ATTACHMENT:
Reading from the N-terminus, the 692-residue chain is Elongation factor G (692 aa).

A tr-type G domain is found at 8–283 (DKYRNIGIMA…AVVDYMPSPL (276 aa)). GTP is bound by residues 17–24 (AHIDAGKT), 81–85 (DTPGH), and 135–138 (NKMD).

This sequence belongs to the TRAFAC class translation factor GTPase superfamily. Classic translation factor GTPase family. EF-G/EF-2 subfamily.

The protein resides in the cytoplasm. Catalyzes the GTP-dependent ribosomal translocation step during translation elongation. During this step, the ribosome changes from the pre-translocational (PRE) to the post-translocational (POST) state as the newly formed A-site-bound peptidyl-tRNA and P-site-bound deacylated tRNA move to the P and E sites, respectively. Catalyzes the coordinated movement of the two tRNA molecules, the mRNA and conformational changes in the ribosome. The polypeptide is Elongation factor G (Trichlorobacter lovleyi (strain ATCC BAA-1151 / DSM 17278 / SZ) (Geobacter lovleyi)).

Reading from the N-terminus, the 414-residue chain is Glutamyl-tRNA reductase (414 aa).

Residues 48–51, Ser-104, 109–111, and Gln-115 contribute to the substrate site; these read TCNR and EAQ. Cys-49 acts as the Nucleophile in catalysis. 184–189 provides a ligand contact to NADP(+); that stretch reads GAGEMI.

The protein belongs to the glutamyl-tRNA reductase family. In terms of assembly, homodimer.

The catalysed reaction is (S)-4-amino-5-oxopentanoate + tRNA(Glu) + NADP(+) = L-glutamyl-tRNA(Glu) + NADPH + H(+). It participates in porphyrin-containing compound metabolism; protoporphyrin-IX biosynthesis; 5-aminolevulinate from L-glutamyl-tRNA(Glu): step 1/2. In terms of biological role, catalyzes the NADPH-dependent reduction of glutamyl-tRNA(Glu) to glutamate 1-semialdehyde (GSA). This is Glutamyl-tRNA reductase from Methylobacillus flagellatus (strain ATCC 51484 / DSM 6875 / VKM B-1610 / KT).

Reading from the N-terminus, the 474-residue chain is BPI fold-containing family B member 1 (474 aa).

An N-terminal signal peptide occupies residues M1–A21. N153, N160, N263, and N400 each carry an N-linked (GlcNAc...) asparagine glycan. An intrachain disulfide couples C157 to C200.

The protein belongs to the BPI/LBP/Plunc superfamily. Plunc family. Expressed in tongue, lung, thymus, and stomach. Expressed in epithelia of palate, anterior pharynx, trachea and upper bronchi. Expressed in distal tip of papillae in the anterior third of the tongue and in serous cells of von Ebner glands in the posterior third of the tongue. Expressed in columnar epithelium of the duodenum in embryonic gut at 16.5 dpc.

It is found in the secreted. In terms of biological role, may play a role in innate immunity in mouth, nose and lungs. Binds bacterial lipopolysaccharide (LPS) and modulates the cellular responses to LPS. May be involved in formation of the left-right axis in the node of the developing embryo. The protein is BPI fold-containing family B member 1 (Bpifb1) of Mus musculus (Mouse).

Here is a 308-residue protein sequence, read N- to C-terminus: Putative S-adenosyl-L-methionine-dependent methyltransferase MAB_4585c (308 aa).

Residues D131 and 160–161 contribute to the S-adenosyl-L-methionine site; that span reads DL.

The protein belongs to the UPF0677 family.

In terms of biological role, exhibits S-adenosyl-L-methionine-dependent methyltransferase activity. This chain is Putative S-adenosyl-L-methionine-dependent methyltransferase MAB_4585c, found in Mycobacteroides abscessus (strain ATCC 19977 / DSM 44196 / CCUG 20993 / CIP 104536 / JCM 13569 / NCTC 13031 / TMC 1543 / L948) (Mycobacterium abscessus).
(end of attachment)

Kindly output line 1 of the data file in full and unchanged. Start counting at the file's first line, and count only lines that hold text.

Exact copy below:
Reading from the N-terminus, the 692-residue chain is Elongation factor G (692 aa).